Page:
Dr. MacLellan took the inspiration of answering the area’s call with pacemakers, as one example. “We would lose people to heart blocks and couldn’t put in pacemakers, I would go back to Montreal and learn how to do pacemakers then come back here and do it. You learn what your community needs are and do that training. That’s why the hospital has so many services and a lot of care you couldn’t get in other rural areas. In Shawville, there’s been a tradition of responding to the needs of the community, going out getting the training and coming back and giving it locally. That’s very nice.”
He hopes doctors who respond to the needs of rural populations will continue into the future. Even with the fuss surrounding the Quebec Government’s proposed Bill 10 on health-care changes.
“The devil will be in the details. I’m pretty much in favour of cutting costs if you can cut costs, I don’t like to see services cut. They said they plan to take away the hospital board, which is kind of scary because that’s local representation. I think what the Minister needs to preserve is broadly skilled doctors who do a lot of different things, who respond to the needs of population. If the Minister keeps that and that’s what they want, then I think we will do well. I don’t know if that’s what’s going to happen or not.”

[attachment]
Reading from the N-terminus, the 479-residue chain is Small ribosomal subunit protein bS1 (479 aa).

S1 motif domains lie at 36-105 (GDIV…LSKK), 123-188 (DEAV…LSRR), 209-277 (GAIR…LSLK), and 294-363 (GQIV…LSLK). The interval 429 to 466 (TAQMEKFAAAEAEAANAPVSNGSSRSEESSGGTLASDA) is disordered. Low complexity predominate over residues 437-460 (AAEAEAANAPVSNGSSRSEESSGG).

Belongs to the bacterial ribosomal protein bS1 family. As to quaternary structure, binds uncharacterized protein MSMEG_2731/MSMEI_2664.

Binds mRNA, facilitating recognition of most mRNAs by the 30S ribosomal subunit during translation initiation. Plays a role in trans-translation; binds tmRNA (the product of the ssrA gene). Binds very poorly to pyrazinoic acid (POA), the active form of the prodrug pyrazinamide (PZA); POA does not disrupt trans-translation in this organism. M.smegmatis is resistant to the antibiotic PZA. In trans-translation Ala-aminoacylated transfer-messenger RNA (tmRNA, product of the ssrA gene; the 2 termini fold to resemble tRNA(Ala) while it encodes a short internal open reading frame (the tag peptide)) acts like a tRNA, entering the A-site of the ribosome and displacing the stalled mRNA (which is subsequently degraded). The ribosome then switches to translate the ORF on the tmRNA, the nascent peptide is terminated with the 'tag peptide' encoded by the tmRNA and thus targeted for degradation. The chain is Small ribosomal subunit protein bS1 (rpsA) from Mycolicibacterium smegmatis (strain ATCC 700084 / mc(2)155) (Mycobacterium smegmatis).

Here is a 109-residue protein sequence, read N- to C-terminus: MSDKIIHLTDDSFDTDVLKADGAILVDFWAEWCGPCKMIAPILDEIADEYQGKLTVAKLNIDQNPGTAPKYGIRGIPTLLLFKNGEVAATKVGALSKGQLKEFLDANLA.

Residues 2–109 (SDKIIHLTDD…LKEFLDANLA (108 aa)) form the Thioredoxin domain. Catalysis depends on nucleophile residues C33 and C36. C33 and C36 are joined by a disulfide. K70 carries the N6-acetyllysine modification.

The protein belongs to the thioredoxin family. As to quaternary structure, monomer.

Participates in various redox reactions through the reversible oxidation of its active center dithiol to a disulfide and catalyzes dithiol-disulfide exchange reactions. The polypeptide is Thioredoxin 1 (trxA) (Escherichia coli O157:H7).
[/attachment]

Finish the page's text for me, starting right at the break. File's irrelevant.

Dr. MacLellan will be formally awarded the Order of Canada during a ceremony sometime this year.
“I couldn’t have done this or got this award without the people of the Pontiac and my colleagues and the hospital administration,” he said. “I really do think this award is something for the Pontiac, that’s the exciting part. We need some good news. The area should be proud of itself. It’s even nice to see the name Bristol listed.”
Dr. MacLellan has three children from a first marriage, while his wife, Donna Ager, has two. She is a classical singer in Ottawa, at the National Art Centre, and with an ensemble called Seventeen Voyces also, among other performances and stints in the city.
Dr. MacLellan doesn’t plan to officially retire anytime soon. During the winter, you can also find him at the curling rink in Shawville.
By: Scott Campbell